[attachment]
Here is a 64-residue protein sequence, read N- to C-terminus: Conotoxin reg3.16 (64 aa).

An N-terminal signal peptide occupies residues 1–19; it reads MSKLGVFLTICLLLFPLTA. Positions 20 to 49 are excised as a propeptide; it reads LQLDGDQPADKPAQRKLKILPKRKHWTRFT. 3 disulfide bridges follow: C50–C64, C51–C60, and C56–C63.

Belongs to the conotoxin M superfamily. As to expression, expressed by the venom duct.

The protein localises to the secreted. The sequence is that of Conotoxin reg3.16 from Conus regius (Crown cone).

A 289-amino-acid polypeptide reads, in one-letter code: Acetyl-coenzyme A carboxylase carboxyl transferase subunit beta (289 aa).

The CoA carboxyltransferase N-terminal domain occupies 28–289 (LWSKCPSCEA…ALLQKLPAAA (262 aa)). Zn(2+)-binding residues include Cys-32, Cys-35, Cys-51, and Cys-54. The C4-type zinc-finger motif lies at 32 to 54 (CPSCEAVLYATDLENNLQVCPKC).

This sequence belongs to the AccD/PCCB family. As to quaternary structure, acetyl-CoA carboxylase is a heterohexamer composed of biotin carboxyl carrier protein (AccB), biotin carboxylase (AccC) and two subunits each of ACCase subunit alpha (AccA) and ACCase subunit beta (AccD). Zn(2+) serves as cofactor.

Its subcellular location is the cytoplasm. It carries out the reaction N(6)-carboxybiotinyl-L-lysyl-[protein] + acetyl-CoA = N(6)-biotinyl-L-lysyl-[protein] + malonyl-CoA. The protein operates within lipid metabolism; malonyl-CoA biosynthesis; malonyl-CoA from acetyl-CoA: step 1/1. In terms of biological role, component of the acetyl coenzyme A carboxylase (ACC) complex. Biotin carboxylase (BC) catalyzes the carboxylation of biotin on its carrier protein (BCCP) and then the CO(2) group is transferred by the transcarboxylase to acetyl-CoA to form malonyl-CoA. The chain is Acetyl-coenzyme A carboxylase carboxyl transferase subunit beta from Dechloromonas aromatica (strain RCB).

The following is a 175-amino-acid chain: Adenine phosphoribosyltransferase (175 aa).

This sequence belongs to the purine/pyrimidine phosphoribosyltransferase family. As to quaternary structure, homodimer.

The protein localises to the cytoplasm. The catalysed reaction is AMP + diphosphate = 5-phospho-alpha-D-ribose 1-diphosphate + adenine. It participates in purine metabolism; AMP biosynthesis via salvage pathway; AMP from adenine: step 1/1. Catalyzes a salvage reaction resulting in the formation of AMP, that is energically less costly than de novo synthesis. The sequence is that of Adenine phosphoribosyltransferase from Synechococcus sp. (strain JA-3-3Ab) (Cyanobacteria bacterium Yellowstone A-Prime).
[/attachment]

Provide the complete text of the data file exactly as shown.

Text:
Here is a 64-residue protein sequence, read N- to C-terminus: Conotoxin reg3.16 (64 aa).

An N-terminal signal peptide occupies residues 1–19; it reads MSKLGVFLTICLLLFPLTA. Positions 20 to 49 are excised as a propeptide; it reads LQLDGDQPADKPAQRKLKILPKRKHWTRFT. 3 disulfide bridges follow: C50–C64, C51–C60, and C56–C63.

Belongs to the conotoxin M superfamily. As to expression, expressed by the venom duct.

The protein localises to the secreted. The sequence is that of Conotoxin reg3.16 from Conus regius (Crown cone).

A 289-amino-acid polypeptide reads, in one-letter code: Acetyl-coenzyme A carboxylase carboxyl transferase subunit beta (289 aa).

The CoA carboxyltransferase N-terminal domain occupies 28–289 (LWSKCPSCEA…ALLQKLPAAA (262 aa)). Zn(2+)-binding residues include Cys-32, Cys-35, Cys-51, and Cys-54. The C4-type zinc-finger motif lies at 32 to 54 (CPSCEAVLYATDLENNLQVCPKC).

This sequence belongs to the AccD/PCCB family. As to quaternary structure, acetyl-CoA carboxylase is a heterohexamer composed of biotin carboxyl carrier protein (AccB), biotin carboxylase (AccC) and two subunits each of ACCase subunit alpha (AccA) and ACCase subunit beta (AccD). Zn(2+) serves as cofactor.

Its subcellular location is the cytoplasm. It carries out the reaction N(6)-carboxybiotinyl-L-lysyl-[protein] + acetyl-CoA = N(6)-biotinyl-L-lysyl-[protein] + malonyl-CoA. The protein operates within lipid metabolism; malonyl-CoA biosynthesis; malonyl-CoA from acetyl-CoA: step 1/1. In terms of biological role, component of the acetyl coenzyme A carboxylase (ACC) complex. Biotin carboxylase (BC) catalyzes the carboxylation of biotin on its carrier protein (BCCP) and then the CO(2) group is transferred by the transcarboxylase to acetyl-CoA to form malonyl-CoA. The chain is Acetyl-coenzyme A carboxylase carboxyl transferase subunit beta from Dechloromonas aromatica (strain RCB).

The following is a 175-amino-acid chain: Adenine phosphoribosyltransferase (175 aa).

This sequence belongs to the purine/pyrimidine phosphoribosyltransferase family. As to quaternary structure, homodimer.

The protein localises to the cytoplasm. The catalysed reaction is AMP + diphosphate = 5-phospho-alpha-D-ribose 1-diphosphate + adenine. It participates in purine metabolism; AMP biosynthesis via salvage pathway; AMP from adenine: step 1/1. Catalyzes a salvage reaction resulting in the formation of AMP, that is energically less costly than de novo synthesis. The sequence is that of Adenine phosphoribosyltransferase from Synechococcus sp. (strain JA-3-3Ab) (Cyanobacteria bacterium Yellowstone A-Prime).